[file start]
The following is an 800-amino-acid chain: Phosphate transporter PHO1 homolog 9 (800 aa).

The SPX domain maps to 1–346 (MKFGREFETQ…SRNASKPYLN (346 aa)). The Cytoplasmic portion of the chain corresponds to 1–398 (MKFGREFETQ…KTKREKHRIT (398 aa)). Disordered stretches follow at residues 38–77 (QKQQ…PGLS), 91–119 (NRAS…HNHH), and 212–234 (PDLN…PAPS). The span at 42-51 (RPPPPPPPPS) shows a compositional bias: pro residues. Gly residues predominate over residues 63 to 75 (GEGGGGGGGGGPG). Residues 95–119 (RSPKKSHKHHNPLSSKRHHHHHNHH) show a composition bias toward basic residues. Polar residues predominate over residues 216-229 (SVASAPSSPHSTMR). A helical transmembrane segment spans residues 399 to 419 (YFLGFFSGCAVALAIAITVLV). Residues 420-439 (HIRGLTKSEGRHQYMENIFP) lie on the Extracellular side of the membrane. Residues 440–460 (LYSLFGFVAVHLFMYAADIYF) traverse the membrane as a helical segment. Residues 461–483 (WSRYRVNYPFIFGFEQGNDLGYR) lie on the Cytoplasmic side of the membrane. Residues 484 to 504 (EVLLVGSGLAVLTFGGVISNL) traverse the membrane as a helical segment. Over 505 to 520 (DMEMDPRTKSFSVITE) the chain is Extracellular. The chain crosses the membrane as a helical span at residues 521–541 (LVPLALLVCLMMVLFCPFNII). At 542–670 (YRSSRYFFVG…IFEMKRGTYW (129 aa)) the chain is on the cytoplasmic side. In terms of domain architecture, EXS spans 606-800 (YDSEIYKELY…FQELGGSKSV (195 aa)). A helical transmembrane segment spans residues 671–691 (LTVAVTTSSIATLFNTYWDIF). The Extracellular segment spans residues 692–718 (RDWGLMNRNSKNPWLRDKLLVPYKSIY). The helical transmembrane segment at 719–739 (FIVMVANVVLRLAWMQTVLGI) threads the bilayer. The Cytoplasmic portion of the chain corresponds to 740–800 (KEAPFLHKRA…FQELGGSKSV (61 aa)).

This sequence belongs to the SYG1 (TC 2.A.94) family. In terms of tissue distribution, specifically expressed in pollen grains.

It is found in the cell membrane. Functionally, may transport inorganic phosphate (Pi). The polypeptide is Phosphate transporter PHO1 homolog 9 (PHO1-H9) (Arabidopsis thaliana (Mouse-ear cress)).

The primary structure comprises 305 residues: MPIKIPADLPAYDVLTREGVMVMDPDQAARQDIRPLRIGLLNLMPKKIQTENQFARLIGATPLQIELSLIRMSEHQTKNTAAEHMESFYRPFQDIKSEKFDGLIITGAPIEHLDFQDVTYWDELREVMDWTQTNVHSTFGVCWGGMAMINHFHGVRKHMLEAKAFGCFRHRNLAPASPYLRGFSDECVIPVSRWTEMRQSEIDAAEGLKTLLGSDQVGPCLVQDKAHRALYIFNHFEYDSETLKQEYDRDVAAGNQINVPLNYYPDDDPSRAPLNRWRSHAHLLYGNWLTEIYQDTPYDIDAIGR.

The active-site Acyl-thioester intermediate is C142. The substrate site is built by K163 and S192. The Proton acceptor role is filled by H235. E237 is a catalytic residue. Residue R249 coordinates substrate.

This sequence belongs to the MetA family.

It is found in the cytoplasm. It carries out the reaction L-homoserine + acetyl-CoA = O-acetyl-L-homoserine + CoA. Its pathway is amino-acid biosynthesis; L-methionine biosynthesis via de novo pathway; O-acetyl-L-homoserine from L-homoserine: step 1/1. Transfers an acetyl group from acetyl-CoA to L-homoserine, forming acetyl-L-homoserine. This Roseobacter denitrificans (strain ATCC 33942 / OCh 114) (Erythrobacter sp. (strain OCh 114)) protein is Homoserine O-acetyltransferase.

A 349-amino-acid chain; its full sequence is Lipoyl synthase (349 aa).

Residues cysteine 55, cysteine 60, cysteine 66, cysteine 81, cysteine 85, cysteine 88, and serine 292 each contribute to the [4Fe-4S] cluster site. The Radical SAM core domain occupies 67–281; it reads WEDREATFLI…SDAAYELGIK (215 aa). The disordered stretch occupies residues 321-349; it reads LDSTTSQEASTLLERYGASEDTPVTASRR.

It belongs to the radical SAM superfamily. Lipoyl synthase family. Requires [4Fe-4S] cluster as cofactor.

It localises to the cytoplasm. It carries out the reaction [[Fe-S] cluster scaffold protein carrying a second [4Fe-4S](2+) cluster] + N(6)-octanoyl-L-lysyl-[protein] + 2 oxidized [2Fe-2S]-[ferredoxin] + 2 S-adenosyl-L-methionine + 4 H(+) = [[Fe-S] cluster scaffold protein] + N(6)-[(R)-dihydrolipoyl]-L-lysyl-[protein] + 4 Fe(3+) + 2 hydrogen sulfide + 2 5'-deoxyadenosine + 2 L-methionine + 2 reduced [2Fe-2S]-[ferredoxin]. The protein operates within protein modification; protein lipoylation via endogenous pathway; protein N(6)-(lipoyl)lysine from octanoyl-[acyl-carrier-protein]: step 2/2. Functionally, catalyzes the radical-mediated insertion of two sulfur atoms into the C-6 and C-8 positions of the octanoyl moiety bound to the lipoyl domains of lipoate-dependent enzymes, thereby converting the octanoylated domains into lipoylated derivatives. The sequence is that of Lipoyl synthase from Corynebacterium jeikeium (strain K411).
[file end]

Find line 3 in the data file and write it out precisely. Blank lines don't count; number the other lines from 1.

This sequence belongs to the SYG1 (TC 2.A.94) family. In terms of tissue distribution, specifically expressed in pollen grains.